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UN chief warns Lebanon Cabinet paralysis may dampen international support

The UN chief warned Tuesday that the international community is unlikely to come forth with much-needed support for Lebanon amid its persistent government paralysis and as the country struggles through a “very dramatic” crisis.

Antonio Guterres’ remarks came at the end of his three-day visit during which he repeatedly urged Lebanon’s political leadership to work together to resolve the economic and financial crisis. He also met with members of civil society groups and the UN peacekeeping force in southern Lebanon.

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The crisis has pushed more than three quarters of Lebanon’s population of 6 million into poverty; the national currency is in perpetual collapse while the Lebanese blame the political leadership for years of corruption and mismanagement.

Guterres said several initiatives were in the works to help Lebanon deal with the crisis, including holding an international conference, but that the government’s paralysis bodes ill for international support.

“The international community will probably… not be responding as we need to respond if they see the country paralyzed and if they do not see a number of clear reforms in relation to the economic, social and the political life of the country, guaranteeing that the Lebanese institutions are putting the country on the right track,” Guterres told reporters.

Lebanon’s Cabinet has not met since mid-October amid a disagreement over the course of a domestic probe into the massive August 2020 explosion in Beirut’s port that killed over 200 and injured thousands. Powerful political groups accuse the judge leading the investigation of bias and demand he be removed.

Prime Minister Najib Mikati insists the probe is in the hands of the judiciary and refuses to interfere. Mikati himself came to office after a deadlock that lasted over a year as politicians haggled over the distribution of power within the Cabinet.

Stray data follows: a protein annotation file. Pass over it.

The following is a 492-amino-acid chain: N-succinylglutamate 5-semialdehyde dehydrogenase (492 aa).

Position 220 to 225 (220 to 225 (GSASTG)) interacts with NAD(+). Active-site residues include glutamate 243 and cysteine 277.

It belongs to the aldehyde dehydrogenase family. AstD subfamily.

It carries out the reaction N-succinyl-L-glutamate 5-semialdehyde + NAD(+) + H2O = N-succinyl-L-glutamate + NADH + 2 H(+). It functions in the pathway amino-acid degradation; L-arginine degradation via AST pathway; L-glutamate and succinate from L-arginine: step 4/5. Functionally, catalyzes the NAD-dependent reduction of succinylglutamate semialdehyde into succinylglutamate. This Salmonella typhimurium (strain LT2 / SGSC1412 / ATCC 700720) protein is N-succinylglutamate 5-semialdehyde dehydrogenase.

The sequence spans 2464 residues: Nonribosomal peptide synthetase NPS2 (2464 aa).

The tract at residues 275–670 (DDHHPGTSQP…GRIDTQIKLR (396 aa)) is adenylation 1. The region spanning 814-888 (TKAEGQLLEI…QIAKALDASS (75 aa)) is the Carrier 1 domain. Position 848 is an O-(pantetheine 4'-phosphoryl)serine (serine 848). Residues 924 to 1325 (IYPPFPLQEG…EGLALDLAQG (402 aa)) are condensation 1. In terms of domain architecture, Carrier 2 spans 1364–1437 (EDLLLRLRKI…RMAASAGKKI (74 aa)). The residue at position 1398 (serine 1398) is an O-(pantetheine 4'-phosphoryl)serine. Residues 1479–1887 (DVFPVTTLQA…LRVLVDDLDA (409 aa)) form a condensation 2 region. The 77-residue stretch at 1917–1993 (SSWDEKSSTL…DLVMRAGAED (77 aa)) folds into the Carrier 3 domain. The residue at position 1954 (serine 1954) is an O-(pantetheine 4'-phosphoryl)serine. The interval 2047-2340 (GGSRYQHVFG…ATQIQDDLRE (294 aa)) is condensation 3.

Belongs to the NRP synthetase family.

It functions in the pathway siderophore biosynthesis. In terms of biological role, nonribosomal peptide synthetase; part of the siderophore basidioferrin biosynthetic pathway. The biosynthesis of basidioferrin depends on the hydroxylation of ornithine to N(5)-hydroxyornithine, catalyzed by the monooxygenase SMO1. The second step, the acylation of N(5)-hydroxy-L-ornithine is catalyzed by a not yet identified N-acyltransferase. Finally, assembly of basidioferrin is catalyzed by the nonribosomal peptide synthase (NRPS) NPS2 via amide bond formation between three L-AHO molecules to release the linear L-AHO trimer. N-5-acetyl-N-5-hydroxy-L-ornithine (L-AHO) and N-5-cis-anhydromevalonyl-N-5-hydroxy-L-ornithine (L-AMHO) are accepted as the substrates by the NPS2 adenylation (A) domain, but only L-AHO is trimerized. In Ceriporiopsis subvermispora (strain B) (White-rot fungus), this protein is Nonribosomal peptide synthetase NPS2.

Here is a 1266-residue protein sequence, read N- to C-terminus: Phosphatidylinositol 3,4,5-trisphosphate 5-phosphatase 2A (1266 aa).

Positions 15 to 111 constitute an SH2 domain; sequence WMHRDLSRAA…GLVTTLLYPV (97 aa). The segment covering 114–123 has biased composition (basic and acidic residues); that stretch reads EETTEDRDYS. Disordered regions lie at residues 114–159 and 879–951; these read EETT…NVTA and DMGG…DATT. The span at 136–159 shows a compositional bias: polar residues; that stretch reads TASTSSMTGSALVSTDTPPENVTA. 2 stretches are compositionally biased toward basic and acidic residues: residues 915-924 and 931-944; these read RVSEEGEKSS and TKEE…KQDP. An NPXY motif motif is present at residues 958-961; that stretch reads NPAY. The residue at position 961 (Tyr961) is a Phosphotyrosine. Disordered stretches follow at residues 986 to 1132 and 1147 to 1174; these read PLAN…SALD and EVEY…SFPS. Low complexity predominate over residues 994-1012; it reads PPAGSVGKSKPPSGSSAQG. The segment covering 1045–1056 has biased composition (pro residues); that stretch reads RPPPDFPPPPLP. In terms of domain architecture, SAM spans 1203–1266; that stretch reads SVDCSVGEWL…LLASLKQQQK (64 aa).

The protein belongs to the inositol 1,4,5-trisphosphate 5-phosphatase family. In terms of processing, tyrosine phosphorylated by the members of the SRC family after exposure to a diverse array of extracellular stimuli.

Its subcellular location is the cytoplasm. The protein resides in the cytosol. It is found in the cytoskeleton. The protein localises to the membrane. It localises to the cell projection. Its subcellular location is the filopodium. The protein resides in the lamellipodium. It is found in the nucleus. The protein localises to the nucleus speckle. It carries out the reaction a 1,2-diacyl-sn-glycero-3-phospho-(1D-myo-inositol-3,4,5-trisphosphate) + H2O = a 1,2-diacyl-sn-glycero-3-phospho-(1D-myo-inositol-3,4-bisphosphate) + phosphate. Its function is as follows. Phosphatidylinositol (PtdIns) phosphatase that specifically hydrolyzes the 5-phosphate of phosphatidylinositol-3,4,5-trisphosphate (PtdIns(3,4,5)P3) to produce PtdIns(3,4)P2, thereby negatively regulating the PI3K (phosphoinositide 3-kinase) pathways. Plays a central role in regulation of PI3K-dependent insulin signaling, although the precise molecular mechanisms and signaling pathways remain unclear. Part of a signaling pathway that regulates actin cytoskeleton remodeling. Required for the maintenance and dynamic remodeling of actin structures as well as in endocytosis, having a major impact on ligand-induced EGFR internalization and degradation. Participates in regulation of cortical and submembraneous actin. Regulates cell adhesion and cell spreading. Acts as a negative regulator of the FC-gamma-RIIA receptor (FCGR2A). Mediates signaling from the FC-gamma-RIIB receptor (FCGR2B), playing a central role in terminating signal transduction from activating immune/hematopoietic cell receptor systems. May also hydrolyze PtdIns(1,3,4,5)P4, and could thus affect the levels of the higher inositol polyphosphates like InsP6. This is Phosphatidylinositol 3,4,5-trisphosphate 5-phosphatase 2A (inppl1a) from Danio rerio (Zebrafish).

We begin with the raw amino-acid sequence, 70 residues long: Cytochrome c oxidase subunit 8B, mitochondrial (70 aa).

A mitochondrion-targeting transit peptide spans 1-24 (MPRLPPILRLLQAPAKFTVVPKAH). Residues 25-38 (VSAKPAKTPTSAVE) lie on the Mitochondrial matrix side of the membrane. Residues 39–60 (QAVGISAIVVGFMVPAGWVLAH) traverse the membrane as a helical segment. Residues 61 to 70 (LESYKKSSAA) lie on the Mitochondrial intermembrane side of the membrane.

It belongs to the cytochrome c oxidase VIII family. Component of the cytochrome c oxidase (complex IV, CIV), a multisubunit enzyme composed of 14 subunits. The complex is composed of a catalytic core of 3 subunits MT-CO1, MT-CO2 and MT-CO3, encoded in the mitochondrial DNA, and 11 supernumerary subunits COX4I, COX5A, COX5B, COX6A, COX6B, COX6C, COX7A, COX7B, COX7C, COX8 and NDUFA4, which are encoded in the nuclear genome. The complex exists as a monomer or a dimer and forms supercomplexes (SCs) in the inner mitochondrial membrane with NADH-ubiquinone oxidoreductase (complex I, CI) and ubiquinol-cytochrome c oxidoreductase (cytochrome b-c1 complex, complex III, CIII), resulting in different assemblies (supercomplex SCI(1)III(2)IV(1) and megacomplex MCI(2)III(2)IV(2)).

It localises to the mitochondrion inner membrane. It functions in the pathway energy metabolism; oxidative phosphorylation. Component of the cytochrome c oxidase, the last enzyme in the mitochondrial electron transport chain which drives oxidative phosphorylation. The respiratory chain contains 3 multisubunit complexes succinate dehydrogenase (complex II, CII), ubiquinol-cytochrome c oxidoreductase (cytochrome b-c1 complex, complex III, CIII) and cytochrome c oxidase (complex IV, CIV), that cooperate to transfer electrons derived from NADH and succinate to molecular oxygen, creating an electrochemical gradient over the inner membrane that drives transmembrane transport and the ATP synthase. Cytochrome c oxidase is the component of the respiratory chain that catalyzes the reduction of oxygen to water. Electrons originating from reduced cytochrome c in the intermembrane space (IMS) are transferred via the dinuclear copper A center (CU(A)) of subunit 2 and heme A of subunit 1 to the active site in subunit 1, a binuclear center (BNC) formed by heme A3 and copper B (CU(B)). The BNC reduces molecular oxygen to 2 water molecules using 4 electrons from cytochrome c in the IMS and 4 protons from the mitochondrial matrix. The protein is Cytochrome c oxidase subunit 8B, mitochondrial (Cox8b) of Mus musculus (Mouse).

Lebanon’s political system is based on a delicately balanced sectarian power-sharing agreement that often holds decision-making hostage to backroom deals. The current paralysis has also impacted negotiations with the International Monetary Fund for a much-needed recovery plan.

The international community has declined to offer help until Lebanon’s government implements major reforms. Humanitarian aid has been dispersed to deal with worsening living conditions while the government struggles with empty coffers, dwindling foreign reserves and revenues, and an increasingly desperate population.

Guterres called for an independent and impartial investigation into the port explosion, saying the people “deserve answers.” Three UN staffers lost family members in the blast, including two children.

Asked if he would call for an international probe, Guterres said that if an impartial and fully independent Lebanese investigation cannot be guaranteed, then “I believe it would be important for the international community to act.”

Lebanon’s government has previously dismissed an international probe, calling it a waste of resources and time.

Read more: UN chief lays wreath at Beirut port, urges accountability for blast

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US: Bodies of two of three missing kids found in Minnesota lake

The bodies of two young children have been recovered from a Minnesota lake, and searchers are still looking for a third they fear may have been intentionally drowned.

Meanwhile, the father of the children died at a different location hours earlier, and their mother is missing. Names have not been released.

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The chain of events began Friday morning when the father was found dead at a mobile home park in the town of Maplewood, near Minneapolis. Police determined that the woman had left with the children, and a search began.